A Policy Implementation Analysis of the Recreation Fee Demonstration Program: Convergence of Public Sentiment, Agency Programs, and Policy Principles?


  • Steven R. Martin


Recreation fees, Fee Demonstration Program, fee principles


In this paper I examine the relationships among ( 1) a set of principles to guide the design and implementation of recreation fee programs; (2) agency fee programs, objectives and actions; and ( 3) public sentiment toward recreation fees. The premise of this paper is that agency fee programs would benefit from a convergence of these three factors.A set of guiding principles was adopted from Manning and others (1996). Public sentiment toward recreation fees was obtained from numerous sources, including scholarly and popular publications, newspaper articles, Congressional testimony, visitor survey data, and internal agency fee demonstration site evaluations. Twenty (20) distinct concerns regarding recreation fees were identified. Material on implementation of the Recreation Fee Demonstration Program was collected from each of the four administering agencies and examined to identify agency objectives or actions related to any of the identified public concerns or any of the guiding principles.Of the 20 public concerns identified, at least five are political or philosophical in nature, and three are probably best characterized as research questions. These eight concerns are likely beyond the direct control of agencies to address when designing and implementing fee programs. Of the remaining 12 public concerns, agency fee programs appear to adequately address four. With some exceptions, the agencies have done an adequate job of operationalizing the guiding principles. There are four principles, however, that the agencies do not appear to be operationalizing adequately.The final area of analysis is whether or not the guiding principles articulated by Manning and others (1996) adequately address public concerns about fees. There are five concerns that are not adequately addressed by the principles.The agencies authorized by the fee demonstration legislation have a responsibility to look beyond the general nature of the legislation and undertalce a more rigorous examination of the broader implications of their fee programs. Fee programs, as implemented by the agencies, need to have objectives beyond raising revenue and deciding what to spend it on, because charging and paying fees have implications that go far beyond that.One recommendation would be for agencies to develop specific objectives for their fee programs that clearly reflect broader agency policy and philosophy. In addition, agencies need to more clearly articulate their criteria for determining when (for what) to charge fees.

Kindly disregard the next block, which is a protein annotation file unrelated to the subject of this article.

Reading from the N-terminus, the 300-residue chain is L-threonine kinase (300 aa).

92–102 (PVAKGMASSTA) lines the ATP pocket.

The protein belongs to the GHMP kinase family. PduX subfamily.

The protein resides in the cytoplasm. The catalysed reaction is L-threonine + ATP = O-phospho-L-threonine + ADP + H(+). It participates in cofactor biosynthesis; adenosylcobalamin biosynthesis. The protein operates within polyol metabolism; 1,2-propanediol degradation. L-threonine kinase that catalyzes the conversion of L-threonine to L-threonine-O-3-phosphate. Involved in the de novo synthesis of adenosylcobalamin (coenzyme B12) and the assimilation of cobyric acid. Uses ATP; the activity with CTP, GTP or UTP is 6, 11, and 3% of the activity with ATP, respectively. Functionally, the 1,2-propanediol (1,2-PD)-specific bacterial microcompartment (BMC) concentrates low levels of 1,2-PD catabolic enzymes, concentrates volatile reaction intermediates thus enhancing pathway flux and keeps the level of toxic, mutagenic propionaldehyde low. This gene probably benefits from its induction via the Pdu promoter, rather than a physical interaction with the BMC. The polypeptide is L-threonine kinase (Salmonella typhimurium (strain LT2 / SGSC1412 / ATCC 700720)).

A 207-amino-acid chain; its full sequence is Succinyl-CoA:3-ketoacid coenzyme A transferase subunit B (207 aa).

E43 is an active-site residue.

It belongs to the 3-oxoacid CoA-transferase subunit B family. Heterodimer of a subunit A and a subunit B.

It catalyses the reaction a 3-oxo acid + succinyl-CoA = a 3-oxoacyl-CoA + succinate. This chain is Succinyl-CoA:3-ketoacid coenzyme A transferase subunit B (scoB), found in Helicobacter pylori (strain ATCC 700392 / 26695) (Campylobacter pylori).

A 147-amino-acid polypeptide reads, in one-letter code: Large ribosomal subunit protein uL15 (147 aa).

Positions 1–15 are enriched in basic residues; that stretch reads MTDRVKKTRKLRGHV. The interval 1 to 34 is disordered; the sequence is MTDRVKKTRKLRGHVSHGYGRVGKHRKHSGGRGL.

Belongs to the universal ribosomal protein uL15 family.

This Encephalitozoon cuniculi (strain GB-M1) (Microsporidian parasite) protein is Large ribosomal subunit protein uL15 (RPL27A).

Regular Papers